The new 360° environmental check brochure also covers the use of resources in the GLC F-CELL – can progress be achieved here?

We have continued to develop the fuel cell and completely revised the design. For example, we have been able to reduce the platinum used in the circuit boards by 90 per cent compared to their predecessors. We now use less precious metal and safeguard this resource - without compromising anything on performance.

What is a 360° environmental check? The environmental impact of Mercedes-Benz vehicles are documented in externally verified environmental statements. Comprehensive information regarding consumption, emissions, ecological footprint, as well as the use of sustainable raw materials and recycled materials are provided here.

It was not possible to reduce resource consumption in all areas. In total, it is somewhat higher compared to, for example, the GLC. Why?

The total weight of the vehicle is actually higher, resulting in higher resource consumption. This initially appears puzzling when realizing that we have taken out the engine and the transmission. However, these were replaced with a fuel cell and a battery. They are also heavy. As the technology is new, we cannot yet focus on shaving off every last scrap of weight.

Another element also plays a large part: The hydrogen tanks are protected using tubular stainless steel frames - a very solid design. Our solution is heavy, but robust and durable as a result. Ultimately, Mercedes-Benz stands for safety and we will live up to this even with new technologies.

Same exterior, different content: The bodywork of the GLC F-CELL conceal hydrogen tanks and a battery instead of a petrol engine and everything else.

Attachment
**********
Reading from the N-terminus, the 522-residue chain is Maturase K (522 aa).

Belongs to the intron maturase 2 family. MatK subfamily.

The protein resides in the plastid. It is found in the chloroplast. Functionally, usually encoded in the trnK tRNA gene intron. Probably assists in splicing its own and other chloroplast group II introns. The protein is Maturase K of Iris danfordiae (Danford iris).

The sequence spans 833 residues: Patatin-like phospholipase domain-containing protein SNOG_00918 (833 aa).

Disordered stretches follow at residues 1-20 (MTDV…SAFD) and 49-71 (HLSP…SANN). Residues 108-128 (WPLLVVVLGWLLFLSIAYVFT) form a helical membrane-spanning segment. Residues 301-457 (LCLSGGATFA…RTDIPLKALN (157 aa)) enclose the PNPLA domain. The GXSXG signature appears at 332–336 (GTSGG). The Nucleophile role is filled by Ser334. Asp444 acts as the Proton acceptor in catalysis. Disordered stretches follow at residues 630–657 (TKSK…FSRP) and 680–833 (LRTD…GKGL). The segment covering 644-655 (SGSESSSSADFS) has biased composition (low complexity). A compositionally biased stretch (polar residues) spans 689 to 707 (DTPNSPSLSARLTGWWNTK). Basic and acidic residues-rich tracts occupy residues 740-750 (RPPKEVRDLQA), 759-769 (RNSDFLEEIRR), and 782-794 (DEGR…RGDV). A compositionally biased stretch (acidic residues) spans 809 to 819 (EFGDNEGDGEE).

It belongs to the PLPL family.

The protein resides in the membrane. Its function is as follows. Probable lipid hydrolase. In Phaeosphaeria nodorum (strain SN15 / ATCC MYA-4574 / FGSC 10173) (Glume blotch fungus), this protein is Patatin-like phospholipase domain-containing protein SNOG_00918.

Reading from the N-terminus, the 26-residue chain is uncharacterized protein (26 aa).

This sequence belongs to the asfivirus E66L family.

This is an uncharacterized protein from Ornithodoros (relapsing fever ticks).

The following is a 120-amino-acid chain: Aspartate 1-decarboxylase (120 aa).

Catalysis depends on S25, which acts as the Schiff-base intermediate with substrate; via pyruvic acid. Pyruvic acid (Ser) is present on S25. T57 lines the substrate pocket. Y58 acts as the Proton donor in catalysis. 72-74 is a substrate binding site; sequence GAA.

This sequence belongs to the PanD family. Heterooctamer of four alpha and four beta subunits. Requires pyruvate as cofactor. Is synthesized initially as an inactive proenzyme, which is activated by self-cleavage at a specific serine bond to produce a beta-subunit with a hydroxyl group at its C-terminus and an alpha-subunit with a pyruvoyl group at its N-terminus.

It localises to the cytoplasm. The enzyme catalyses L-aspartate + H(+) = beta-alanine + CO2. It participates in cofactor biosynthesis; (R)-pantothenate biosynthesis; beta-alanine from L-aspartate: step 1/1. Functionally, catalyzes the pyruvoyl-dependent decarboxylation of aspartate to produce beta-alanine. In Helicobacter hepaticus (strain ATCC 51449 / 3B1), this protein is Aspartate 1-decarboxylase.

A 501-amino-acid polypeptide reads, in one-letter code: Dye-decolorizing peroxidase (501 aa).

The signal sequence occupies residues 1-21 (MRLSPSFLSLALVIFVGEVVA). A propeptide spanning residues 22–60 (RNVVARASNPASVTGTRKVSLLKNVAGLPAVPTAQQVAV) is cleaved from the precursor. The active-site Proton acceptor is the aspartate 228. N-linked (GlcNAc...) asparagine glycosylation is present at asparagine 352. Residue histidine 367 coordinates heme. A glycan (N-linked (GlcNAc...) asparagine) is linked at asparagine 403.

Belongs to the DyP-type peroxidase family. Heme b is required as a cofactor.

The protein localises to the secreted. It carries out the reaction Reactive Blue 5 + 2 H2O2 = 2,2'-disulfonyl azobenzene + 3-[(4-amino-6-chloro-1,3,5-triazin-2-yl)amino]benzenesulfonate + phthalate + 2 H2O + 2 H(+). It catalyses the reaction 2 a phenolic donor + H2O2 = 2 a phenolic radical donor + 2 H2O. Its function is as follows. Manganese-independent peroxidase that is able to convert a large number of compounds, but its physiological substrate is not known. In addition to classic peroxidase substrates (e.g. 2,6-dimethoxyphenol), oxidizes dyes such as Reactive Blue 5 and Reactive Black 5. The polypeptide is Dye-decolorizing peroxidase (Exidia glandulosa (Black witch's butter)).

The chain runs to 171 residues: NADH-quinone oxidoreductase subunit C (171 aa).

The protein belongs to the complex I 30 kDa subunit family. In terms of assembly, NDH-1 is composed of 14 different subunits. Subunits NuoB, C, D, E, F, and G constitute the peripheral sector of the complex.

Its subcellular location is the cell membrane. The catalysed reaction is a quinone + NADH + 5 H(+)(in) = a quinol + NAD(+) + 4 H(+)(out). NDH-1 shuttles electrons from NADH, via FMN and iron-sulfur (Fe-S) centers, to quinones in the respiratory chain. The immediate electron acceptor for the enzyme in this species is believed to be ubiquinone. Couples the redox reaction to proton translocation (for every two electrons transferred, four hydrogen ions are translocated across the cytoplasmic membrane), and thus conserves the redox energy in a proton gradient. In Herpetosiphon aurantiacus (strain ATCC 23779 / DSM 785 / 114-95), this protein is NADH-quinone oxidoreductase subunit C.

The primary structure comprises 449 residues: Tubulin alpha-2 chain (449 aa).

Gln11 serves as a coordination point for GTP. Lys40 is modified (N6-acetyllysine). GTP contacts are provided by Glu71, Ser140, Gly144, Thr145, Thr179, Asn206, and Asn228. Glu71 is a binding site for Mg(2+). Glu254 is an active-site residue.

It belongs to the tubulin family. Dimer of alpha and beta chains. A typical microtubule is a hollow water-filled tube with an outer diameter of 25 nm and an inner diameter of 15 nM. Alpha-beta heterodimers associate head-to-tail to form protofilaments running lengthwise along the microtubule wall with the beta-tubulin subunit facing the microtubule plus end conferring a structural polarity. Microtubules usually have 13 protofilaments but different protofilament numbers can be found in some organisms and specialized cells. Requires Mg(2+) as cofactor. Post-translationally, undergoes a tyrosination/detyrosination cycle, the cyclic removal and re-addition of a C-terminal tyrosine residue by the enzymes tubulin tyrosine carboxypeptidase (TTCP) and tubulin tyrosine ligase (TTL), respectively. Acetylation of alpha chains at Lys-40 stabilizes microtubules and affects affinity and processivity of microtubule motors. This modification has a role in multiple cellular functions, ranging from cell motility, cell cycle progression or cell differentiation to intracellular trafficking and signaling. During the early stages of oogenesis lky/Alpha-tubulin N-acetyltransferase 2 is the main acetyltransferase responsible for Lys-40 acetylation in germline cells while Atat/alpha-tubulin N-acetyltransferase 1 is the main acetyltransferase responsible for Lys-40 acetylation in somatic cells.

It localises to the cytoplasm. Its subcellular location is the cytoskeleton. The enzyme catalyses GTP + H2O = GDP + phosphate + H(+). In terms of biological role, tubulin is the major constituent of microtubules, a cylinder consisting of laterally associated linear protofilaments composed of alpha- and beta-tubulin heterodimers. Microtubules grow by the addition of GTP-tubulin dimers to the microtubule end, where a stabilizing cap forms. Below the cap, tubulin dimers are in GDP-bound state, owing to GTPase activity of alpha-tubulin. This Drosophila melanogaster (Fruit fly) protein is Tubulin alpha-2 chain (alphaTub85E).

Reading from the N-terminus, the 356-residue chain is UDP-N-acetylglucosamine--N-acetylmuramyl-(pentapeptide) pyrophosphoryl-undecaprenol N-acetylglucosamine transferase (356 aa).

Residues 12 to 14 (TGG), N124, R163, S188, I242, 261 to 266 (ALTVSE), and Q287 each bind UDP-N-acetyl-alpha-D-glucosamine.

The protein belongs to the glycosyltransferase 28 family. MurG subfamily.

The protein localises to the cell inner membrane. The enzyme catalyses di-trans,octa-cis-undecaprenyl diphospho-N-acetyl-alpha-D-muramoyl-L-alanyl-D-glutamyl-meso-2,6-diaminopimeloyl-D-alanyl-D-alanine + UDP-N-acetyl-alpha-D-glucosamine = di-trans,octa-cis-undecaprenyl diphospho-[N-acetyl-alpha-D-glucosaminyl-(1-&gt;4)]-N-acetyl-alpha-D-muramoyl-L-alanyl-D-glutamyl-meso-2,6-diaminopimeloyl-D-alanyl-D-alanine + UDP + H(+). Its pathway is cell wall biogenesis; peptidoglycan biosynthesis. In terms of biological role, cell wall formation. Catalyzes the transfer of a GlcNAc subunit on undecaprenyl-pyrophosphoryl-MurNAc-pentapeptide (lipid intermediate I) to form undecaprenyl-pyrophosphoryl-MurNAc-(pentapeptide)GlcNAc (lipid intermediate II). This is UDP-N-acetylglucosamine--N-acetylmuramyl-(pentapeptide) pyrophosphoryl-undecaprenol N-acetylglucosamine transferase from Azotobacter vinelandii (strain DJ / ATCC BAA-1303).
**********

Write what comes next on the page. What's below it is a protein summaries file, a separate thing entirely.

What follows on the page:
On average, 95 per cent of a GLC can be recycled. Does this also apply to the GLC F-CELL?

Around 90 per cent of the parts are identical with those in a conventional GLC. Recycling concepts were worked out as a developmental aid for components of the new drive train. This ensures that the GLC F-CELL is highly recyclable.

What tips would you give GLC F-CELL drivers in order to drive in a particularly environmentally friendly manner?

I recommend active use of the plug-in. In hybrid mode, where the vehicle itself decides on the mix of energy from the fuel cell and purely electrical energy, the battery will always remain approximately half-full to give the driver a sense of security. When I am on the way home and only have around 15 km to travel, then I can actively switch off the fuel cell and let the battery run down. This enables the most to be gained in terms of energy efficiency. This tip applies more for drivers with the option of charging their car up at home and are able to ensure that they only use green electricity. It also depends on driving behavior. In principle there is no difference to a combustion engine. Those who drive cautiously, avoids Stop&Go, and does not go at top speed is at a clear advantage with regard to resource consumption. The biggest variable is, and always was, the driver himself.

An eye on everything: A display shows the GLC F-Cell driver the level of charge in the battery at all times.

To a certain extent everything remains the same?

It is certainly the case in this aspect. It also otherwise feels like a Mercedes. During driving, it is impossible to tell whether the energy is coming from the battery or the fuel cell. That is very well coordinated. We’re cruising with the GLC F-CELL into an emission-free future - without sacrificing anything with re-gards to driving enjoyment and comfort.